Because does not have land masses or oceans on its surface to complicate weather the way Earth does, its conditions should give scientists a more elementary model to study the physics of circulation patterns and atmosphere, said Kevin Baines, an atmospheric scientist at NASA's Jet Propulsion Laboratory, Pasadena, Calif., who has studied the hexagon with Cassini's visual and infrared mapping spectrometer.

"Now that we can see undulations and circular features instead of blobs in the hexagon, we can start trying to solve some of the unanswered questions about one of the most bizarre things we've ever seen in the solar system," Baines said. "Solving these unanswered questions about the hexagon will help us answer basic questions about weather that we're still asking about our own planet."

Provided by JPL/NASA (news : web)

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1.3 / 5 (4) Dec 09, 2009
Wonder how this atmospheric phenomenon may be influenced by the structure of the denser interior of the planet. Maybe a huge crystalline mass?
5 / 5 (2) Dec 09, 2009
that thought crossed my mind, a macroscopic shadow of a chrystal lattice. Another thought: one of a hexagons/honeycomb most interesting features is that it covers the most amount of surface with the least material, so maybe this is a state of equillibrium between gasses of differeent densities
not rated yet Dec 09, 2009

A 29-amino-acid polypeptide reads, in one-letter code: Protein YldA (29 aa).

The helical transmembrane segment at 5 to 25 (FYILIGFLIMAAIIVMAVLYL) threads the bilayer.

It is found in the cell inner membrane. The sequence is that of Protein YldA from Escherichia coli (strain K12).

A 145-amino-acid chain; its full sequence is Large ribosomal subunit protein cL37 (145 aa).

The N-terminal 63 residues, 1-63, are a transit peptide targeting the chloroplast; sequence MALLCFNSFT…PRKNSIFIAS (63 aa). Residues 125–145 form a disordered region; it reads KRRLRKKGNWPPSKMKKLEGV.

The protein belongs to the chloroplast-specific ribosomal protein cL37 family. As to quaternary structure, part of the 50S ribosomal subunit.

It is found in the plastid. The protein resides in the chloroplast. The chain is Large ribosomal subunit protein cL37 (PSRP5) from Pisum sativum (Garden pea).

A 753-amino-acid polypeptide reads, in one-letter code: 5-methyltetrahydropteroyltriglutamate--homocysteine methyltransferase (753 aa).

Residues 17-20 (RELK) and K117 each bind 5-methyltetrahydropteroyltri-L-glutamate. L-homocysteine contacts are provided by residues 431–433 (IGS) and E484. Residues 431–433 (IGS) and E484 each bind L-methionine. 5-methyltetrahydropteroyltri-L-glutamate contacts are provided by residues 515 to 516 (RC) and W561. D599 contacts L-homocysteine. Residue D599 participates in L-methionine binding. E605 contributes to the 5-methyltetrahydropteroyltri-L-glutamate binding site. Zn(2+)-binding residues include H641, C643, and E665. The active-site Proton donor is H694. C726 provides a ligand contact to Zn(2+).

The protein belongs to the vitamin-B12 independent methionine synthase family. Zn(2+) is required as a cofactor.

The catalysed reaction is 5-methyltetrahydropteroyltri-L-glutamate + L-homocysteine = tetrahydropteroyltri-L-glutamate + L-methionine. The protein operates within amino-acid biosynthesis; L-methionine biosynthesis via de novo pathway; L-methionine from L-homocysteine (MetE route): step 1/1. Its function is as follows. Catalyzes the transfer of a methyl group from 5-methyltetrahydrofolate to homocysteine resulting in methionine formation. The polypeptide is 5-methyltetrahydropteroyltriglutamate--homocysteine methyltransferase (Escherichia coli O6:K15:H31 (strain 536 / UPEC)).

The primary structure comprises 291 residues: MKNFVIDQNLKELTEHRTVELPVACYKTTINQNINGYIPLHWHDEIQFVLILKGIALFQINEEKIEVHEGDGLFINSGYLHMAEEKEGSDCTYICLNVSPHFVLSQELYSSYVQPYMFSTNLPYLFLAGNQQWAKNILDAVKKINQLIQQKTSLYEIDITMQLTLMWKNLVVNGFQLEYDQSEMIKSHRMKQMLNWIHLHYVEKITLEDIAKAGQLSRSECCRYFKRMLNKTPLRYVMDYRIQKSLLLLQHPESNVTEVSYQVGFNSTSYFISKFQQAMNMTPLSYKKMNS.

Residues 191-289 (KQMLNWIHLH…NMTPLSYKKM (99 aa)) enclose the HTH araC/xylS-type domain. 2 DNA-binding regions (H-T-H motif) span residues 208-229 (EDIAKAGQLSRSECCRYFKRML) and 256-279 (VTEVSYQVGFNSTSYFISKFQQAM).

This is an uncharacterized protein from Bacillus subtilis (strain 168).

Husky, that's badass, this phenomena came up once or twice before in the past couple years and for some reason never ran in to anything that explained it like that. I wonder how this could be modeled, it'd be a neat thing to try out. :]
1 / 5 (2) Dec 09, 2009
It'll be fun to keep an eye out for developments on this- see how closely this idea may be borne out by the experts. It does seem reasonable- at least on the surface. Reminds me of rolling the larger snowballs to make a snowman from when I was a kid- I remember that when the snow was wetter, it frequently would compact into a hexagonal "ball", rather than the hoped-for sphere.
1 / 5 (2) Dec 09, 2009
Wasn't aware of any hexagonal structure found in Lunar craters. Got any links? I saw a post from someone a day or two ago from a reader that had amassed a photo catalog of "square" impact craters in New Mexico, which were quite intriguing, but looked as if they might just as well have been reservoirs or pit mines or something. If they were, in fact, impact craters, they resembled something more like punctures made by some sort of four-sided object than some randomly-shaped object.
1 / 5 (3) Dec 09, 2009
Here's link for those square craters:

not rated yet Dec 09, 2009
@Husky: Not sure what you mean by "most amount of surface with the least material", but if you're referring to the ratio of surface area to volume, a dodecahedron that I assume you're describing does not have the highest ratio or the lowest. Tetrahedron wins the highest by a wide margin. If you meant the opposite, it would be a sphere.


If we're talking only 2D shapes, I'm pretty sure a equilateral triangle or circle (respectively) would also win over a hexagon.
1 / 5 (2) Dec 09, 2009
Thanks, otto
I'm surprised that I missed(or possibly forgot) this. Makes sense in terms of the characteristics of basaltic rocks.
not rated yet Dec 10, 2009